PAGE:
I assume you’ve heard the news of the two major hurricanes (and the damage they caused) that recently came ashore in the US — the first hitting the shores of southern Texas and then the other (this past weekend, just over a week after Texas was hit), going up the full length of Florida.
During the commentaries on these two events — whether by the media, politicians, or people who lived through them — I found it interesting how comparative analysis was deployed to make sense of the events.
Or, better put, to figure out what to do in the face of them. Continue reading “The Utility of the Familiar and the Strange”
I went to lunch the other day and, unknowingly, locked a squirrel in my office. Continue reading “Disorder Is In The Eye of the Orderer”
So, have you seen “Dumb and Dumber To” — the sequel to the 1994 hit starring Jim Carrey and Jeff Daniels? No? Well, you ought’a — it ain’t “Dr Zhivago,” sure, but there’s some little gems in there worth thinking about. Continue reading ““Sorry Harry, We Thought You Know””
Yes — about a week ago there was yet another mass shooting in the US, this time at a Planned Parenthood clinic in Colorado Springs, CO. (I won’t go into the even more recent mass shootings in Georgia or California yesterday.)
There’s not too many details in the public domain yet (at least when I wrote this post), but we know that a middle-aged, white male suspect was apprehended after a stand-off with police (pictured above), that three people (including a cop) were killed, and that several more wounded. Continue reading “Innumerable Shades of Grey”
With discourses surrounding terrorism and gun violence, which have become prominent again in the wake of Charleston and Chattanooga, people want to find patterns that illustrate the source of the threats of violence. Looking for these patterns, people engage in an act of comparison, which, as we have discussed on this blog previously, is more about the person constructing the comparison than some reality outside of him/her. For example, I have seen various social media posts recently that include lists of acts of violence, ranging from 9/11 and the storming of the US Embassy in Iran to the Chattanooga shootings, all attributed to people who identified as Muslims. While these posts appear to be direct descriptions of reality, they reflect the choices of the creator of the list as to which acts of violence to include and which identifications to include. Continue reading “Identifying Threats of Violence”
As a little kid in the early 1960s, I guess I decided that the hooded sweaters I sometimes wore made me look like Dino the dinosaur — you know, from “The Flintstones”? I don’t think we had a specific name for them yet — at least we didn’t call them “hoodies,” as people do now. Instead, opting for brutal descriptivism (which sounds like a 1960s architectural movement), I’m guessing that we just uncreatively called them “hooded sweaters.” Continue reading “Denaturalizing the Natural”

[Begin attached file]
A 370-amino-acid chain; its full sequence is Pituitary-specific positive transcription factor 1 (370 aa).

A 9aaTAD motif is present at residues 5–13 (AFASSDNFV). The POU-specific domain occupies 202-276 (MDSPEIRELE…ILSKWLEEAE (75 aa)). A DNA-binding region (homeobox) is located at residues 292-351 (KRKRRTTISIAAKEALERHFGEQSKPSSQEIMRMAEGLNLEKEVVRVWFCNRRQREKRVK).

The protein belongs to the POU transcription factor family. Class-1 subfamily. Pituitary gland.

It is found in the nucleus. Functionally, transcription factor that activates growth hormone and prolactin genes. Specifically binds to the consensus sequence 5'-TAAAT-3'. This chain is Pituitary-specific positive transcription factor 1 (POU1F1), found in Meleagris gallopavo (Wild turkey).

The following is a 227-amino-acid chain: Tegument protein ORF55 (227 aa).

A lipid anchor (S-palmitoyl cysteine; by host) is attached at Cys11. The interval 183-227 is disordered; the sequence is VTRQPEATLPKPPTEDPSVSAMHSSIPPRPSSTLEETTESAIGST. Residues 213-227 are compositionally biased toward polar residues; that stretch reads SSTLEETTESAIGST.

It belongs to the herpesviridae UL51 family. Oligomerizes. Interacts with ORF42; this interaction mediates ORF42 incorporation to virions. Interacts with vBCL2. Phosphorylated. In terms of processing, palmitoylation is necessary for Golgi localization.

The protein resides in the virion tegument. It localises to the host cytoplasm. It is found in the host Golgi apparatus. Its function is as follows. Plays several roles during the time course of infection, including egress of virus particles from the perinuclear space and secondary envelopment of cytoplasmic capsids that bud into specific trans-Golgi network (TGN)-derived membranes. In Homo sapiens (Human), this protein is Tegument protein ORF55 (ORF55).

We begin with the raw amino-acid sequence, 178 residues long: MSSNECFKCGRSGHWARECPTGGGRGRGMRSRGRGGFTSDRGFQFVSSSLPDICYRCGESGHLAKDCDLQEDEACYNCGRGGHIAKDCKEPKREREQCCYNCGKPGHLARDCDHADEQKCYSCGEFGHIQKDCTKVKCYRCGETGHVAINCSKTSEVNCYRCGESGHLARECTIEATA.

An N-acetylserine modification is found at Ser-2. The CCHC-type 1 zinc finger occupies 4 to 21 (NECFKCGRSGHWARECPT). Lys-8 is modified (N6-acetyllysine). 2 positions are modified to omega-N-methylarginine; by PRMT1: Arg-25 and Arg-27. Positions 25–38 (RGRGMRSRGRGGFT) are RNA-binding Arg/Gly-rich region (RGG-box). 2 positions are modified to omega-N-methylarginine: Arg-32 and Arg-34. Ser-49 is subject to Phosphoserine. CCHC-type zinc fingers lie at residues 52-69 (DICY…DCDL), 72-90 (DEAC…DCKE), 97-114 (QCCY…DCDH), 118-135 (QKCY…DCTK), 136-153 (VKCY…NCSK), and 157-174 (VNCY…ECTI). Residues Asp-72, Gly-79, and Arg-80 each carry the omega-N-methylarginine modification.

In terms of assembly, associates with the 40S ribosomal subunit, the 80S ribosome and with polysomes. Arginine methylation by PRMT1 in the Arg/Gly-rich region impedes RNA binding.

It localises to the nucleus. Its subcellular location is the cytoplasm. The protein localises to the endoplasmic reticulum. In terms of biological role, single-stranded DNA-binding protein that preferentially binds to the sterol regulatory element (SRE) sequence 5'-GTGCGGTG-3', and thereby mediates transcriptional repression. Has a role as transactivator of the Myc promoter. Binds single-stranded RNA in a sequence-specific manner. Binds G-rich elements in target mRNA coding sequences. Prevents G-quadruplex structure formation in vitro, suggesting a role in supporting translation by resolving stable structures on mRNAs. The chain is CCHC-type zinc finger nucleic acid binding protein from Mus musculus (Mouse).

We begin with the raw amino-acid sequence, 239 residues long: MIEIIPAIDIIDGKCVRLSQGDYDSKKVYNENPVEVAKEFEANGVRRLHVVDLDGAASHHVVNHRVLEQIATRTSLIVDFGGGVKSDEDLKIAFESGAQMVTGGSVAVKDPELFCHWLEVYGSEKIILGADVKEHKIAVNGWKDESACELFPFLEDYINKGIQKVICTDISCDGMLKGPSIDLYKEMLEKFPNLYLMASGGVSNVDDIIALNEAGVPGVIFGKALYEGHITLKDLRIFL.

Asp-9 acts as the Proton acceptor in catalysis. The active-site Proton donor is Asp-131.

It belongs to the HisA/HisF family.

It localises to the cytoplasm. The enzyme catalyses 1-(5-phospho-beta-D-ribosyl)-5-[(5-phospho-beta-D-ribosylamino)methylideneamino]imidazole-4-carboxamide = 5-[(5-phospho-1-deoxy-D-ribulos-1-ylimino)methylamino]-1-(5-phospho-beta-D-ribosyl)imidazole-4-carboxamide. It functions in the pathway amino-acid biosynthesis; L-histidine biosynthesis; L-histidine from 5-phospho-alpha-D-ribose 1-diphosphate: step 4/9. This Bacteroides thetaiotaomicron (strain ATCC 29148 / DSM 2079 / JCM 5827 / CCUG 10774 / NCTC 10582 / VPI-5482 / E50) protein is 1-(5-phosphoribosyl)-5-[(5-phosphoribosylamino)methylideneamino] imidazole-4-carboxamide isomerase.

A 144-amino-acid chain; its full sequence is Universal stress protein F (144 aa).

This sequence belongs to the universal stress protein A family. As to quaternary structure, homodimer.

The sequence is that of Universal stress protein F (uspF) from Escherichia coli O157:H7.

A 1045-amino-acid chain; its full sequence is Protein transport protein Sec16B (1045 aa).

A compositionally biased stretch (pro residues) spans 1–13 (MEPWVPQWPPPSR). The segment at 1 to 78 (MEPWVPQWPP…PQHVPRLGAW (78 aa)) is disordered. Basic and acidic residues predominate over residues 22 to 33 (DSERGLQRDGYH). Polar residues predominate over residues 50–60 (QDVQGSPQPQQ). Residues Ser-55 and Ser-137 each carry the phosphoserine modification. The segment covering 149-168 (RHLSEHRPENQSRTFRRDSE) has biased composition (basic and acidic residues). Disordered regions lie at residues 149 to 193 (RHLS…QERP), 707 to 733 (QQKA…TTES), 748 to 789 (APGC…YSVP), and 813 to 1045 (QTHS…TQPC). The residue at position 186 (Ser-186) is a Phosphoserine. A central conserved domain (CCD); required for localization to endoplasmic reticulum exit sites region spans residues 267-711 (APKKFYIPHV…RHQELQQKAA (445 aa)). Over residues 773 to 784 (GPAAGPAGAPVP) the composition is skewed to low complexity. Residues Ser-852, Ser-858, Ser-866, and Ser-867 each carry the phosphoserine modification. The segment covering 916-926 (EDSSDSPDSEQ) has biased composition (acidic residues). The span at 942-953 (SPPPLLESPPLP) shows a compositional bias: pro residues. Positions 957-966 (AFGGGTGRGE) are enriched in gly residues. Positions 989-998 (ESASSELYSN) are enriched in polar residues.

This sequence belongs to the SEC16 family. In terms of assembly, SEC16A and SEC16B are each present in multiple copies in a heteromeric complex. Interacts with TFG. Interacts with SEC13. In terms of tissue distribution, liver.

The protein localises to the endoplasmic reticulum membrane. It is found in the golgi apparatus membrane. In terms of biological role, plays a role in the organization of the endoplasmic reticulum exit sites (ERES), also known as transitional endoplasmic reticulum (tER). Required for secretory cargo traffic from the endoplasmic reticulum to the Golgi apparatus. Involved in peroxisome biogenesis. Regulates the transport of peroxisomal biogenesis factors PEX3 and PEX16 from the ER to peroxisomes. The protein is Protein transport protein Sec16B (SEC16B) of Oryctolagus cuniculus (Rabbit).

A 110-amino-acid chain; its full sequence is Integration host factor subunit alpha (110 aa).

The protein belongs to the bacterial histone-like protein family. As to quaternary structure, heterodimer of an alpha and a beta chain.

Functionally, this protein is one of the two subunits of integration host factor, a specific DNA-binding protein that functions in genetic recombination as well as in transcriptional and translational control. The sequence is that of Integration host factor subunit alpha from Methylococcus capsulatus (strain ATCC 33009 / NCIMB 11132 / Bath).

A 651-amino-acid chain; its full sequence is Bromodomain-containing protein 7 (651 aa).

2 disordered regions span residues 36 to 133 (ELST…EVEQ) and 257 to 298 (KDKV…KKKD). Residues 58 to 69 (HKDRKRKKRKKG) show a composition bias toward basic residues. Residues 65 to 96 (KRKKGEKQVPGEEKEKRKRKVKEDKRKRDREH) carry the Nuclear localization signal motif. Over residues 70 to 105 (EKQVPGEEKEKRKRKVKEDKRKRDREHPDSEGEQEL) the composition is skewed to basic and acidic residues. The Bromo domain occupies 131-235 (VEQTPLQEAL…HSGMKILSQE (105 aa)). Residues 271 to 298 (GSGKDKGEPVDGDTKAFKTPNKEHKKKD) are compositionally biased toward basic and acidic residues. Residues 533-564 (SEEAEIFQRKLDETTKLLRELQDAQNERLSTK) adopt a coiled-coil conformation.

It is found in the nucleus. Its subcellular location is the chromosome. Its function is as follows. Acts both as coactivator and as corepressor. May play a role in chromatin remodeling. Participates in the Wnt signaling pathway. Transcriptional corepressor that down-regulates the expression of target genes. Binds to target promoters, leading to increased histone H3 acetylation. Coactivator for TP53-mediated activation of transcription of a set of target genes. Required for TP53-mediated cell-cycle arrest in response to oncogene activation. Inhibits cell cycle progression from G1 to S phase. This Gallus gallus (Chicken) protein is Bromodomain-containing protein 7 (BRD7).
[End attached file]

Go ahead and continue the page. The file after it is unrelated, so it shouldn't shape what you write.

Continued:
Russell McCutcheon’s blogpost yesterday analyzed the viewer’s role in reading this image (above) juxtaposing the current leaders of Chile, Argentina and Brazil to
the past dictators of those three nations three of the first members of the Chilean Junta: Leigh (Air Force), Pinochet (Army) and Merino (Navy), emphasizing the conservative notion of gender that appears to inform the reading of the image in ways that people often identify as progressive. That reading of the image that McCutcheon analyzed also overlooks the strategic production of such an image. Continue reading “Expanding A Woman’s Touch”
This pic was making the rounds of social media the other day — have you seen it? It depicts the presidents of Brazil, Chile, Argentina today, and, at bottom, during the 1970s.
It speaks for itself. Right? Continue reading “A Woman’s Touch”
You need to ignore a lot in order to focus on anything.
Identification is the act of forgetting.
Two days ago, and then again yesterday, I wrote a couple of related posts on the way that, despite how cutting edge they may seem, many approaches to identity presuppose that classification systems merely manage pre-existing material. Given that I understand it rather differently — seeing, instead, contingent but authorized grids as the way that we create that sense of place and time that we call identity (also known as significance or relationships of similarity and difference) — most approaches strike me as conservative and problematic inasmuch as they fail to historicize the identity they purport to study, i.e., they fail to examine contingent identification practices (also known as those very same systems and grids that we create, authorize, contest, and otherwise just manage) and, in so doing, they merely naturalize their products, as if we all just know where we are on the globe without that fairly recent invention that we call longitude and latitude. Continue reading “Do This, Don’t Do That”